I have, after years of study and preparation, finally met one of the ani (Tibetan nun) face-to-face. The meeting gave me great hopes for this project’s success.
Stepping onto the grounds of Geden Choeling, the oldest ani gompo (Tibetan nunnery) in Dharamsala, I looked from door to door, saw nuns doing laundry, cooking together, thriving in their own community in exile from their homeland, and felt a rush of surreal excitement. This was Geden Choeling, the place I’d read about and imagined, this was the place. A true dharamsala – because the name itself literally means “Safe haven for the people of the dharma.”
After much travel, I have arrived in Dharamsala – affectionately called “Dhasa,” Dharamsala and Lhasa combined – at last. Surrounded by Tibetans, their gorgeous script, and the humbling mountains, I feel that the journey of this project has finally begun.
The monks and nuns are a constant presence on the streets. Old and young, they wear puffy quilted vests and sneakers along with their chougu (Tibetan monastic robes). Each time I see the swishing burgundy fabric, I feel this immense excitement, as well as shyness. After traveling all this way, with such anticipation, I find myself at a loss for words every time I see a robed woman in the lanes of McLeod. The desire to speak with them, coupled with months of research and admiration from afar, has me feeling like a schoolgirl facing her crush. But I’m already in communication with TNP India, and my interpreter is finalized – I’ll be meeting the nuns very soon, so my giddiness will have to be subdued. The next few days will be spent polishing my interview questions. I plan on spending time with the women before we sit down for the interview itself – get to know them, and tell them about my life also. I believe that this practice will encourage more equity: I am not simply an outsider asking questions, getting what I want, and then leaving. I want this to be more of an exchange, a sharing.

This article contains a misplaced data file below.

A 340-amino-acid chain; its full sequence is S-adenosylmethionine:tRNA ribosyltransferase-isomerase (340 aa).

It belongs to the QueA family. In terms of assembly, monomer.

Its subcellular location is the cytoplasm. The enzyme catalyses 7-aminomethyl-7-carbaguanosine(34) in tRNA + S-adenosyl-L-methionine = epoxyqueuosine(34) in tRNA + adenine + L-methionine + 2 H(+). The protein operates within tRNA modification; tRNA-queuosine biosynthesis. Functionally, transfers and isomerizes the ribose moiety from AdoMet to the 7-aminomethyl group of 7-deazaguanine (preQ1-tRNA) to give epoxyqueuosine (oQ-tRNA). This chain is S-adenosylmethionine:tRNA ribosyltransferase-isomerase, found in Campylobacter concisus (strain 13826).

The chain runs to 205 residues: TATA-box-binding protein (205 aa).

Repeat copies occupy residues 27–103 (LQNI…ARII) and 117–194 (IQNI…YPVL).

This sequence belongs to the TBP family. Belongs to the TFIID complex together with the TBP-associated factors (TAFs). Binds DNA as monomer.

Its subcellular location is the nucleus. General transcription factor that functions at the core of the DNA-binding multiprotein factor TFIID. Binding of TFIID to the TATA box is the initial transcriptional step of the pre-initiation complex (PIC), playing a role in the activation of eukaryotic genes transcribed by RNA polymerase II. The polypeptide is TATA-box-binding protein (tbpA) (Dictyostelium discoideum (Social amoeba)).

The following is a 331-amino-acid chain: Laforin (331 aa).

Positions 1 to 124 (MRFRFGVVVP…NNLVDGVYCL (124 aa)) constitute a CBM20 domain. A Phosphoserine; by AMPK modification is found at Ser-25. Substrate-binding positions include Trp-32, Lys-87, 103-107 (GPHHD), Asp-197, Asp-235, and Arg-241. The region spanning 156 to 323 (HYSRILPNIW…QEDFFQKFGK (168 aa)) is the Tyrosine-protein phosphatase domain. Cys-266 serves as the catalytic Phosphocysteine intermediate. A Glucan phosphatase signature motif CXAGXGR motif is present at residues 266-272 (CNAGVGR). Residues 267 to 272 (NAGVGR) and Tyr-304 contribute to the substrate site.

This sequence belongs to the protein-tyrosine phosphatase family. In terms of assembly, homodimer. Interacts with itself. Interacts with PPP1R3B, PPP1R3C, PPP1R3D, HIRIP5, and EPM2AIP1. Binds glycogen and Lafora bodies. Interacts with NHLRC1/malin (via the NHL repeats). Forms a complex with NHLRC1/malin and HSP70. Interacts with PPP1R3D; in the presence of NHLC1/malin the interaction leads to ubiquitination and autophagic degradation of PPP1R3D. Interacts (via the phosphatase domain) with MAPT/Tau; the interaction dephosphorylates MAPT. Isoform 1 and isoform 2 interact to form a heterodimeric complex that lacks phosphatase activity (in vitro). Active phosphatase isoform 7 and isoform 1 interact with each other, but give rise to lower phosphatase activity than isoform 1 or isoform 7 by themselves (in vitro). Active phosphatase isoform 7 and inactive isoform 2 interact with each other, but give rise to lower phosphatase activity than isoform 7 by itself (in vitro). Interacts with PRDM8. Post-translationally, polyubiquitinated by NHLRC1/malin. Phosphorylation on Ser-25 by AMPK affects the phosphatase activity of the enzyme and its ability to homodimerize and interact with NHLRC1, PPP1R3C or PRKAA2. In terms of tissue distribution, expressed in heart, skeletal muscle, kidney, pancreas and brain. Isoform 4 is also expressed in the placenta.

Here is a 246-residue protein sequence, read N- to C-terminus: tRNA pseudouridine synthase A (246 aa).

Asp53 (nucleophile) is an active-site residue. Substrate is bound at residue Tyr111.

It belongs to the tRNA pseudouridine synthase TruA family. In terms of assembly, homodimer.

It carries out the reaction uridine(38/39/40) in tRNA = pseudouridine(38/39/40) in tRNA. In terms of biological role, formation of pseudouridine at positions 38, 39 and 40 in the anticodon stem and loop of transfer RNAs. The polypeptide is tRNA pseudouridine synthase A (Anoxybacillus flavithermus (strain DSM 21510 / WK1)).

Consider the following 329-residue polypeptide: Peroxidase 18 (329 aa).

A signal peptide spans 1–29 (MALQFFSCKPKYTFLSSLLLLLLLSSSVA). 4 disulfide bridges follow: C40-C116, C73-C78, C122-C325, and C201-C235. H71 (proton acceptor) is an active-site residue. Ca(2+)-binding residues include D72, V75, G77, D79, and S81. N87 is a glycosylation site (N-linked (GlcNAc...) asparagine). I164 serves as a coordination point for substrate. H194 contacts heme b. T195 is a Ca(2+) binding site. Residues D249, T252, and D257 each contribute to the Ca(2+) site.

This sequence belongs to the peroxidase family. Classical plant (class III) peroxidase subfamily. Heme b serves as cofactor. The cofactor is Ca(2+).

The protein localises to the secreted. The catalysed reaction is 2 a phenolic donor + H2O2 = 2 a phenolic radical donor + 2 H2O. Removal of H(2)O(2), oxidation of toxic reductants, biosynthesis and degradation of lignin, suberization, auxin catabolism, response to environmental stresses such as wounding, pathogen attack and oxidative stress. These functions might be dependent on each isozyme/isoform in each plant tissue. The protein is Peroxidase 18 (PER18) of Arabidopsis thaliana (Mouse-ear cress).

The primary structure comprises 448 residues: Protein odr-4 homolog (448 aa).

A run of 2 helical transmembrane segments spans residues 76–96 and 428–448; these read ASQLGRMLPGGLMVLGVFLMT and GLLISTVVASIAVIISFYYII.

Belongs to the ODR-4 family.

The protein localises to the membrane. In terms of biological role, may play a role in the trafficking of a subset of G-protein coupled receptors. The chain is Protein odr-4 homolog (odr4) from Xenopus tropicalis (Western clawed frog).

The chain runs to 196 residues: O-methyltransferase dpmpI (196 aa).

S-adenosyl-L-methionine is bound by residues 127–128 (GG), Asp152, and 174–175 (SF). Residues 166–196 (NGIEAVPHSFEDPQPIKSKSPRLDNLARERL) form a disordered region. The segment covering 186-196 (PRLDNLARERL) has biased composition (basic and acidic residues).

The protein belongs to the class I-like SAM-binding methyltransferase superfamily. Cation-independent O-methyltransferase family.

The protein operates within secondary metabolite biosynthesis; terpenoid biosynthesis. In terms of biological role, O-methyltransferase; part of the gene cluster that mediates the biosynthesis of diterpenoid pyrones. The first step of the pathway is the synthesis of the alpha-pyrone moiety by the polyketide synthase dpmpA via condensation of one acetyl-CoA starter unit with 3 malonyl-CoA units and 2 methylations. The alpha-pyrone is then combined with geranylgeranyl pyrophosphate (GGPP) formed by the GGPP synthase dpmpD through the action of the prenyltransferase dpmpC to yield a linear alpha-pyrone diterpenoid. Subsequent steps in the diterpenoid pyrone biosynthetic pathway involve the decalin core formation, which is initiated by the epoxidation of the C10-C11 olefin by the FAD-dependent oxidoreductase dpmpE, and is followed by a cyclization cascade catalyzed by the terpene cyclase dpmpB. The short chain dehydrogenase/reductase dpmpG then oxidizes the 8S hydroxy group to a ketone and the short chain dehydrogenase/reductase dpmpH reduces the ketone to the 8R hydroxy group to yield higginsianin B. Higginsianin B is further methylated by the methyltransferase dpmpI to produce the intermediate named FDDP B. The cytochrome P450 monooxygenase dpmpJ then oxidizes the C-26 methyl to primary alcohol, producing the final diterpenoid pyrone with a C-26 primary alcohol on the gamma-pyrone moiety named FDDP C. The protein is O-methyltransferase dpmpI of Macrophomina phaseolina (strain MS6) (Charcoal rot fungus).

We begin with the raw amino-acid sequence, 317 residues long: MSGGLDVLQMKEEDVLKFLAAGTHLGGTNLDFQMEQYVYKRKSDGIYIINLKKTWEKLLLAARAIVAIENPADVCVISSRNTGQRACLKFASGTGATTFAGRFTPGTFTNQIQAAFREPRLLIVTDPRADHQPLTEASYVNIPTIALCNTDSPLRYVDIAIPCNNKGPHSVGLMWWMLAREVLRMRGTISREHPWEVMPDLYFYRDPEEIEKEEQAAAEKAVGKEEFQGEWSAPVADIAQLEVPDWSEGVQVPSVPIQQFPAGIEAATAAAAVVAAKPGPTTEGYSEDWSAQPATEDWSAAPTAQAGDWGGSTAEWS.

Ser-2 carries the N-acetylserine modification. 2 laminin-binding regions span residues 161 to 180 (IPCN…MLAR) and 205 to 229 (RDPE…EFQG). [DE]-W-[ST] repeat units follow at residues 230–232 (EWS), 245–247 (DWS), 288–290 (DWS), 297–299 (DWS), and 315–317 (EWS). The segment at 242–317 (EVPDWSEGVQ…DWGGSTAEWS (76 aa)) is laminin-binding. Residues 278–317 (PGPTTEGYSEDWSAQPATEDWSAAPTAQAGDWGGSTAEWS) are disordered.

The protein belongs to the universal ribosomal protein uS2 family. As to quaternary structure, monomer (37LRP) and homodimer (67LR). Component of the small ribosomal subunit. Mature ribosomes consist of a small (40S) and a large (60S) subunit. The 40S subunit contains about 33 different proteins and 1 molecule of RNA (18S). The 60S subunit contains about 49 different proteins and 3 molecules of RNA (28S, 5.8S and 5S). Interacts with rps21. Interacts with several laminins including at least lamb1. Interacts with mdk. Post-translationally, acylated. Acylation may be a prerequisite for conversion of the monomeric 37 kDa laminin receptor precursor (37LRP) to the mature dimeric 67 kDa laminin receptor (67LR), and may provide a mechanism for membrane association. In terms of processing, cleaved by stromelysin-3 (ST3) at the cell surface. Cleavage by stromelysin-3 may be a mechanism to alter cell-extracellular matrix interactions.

The Tibetan Nuns Project, the organization with which I used to volunteer and which inspired this project, has recently updated their website. It looks wonderful – so much more sleek, beautiful, and personal.
Also, there is a page featuring some of the stories I read when I conducted my research in Seattle! These are the very bios I encountered in 2010 that spurred my idea for RVP. Take a moment to look through them – these are the women who will be featured in Restored Voice (except that their narratives will be much longer, and their photography will be present as well).
You will see immediately why I find these women so inspiring: